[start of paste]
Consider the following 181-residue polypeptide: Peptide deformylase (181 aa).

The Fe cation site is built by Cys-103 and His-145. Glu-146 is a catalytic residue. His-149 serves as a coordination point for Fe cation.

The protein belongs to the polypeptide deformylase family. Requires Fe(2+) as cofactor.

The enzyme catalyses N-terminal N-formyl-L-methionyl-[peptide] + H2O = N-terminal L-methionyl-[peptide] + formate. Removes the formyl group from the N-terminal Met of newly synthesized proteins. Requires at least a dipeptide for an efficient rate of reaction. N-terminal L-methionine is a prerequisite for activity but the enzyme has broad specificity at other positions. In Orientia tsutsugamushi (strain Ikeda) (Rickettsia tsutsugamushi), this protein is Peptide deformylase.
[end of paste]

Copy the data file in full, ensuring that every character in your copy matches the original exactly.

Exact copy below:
Consider the following 181-residue polypeptide: Peptide deformylase (181 aa).

The Fe cation site is built by Cys-103 and His-145. Glu-146 is a catalytic residue. His-149 serves as a coordination point for Fe cation.

The protein belongs to the polypeptide deformylase family. Requires Fe(2+) as cofactor.

The enzyme catalyses N-terminal N-formyl-L-methionyl-[peptide] + H2O = N-terminal L-methionyl-[peptide] + formate. Removes the formyl group from the N-terminal Met of newly synthesized proteins. Requires at least a dipeptide for an efficient rate of reaction. N-terminal L-methionine is a prerequisite for activity but the enzyme has broad specificity at other positions. In Orientia tsutsugamushi (strain Ikeda) (Rickettsia tsutsugamushi), this protein is Peptide deformylase.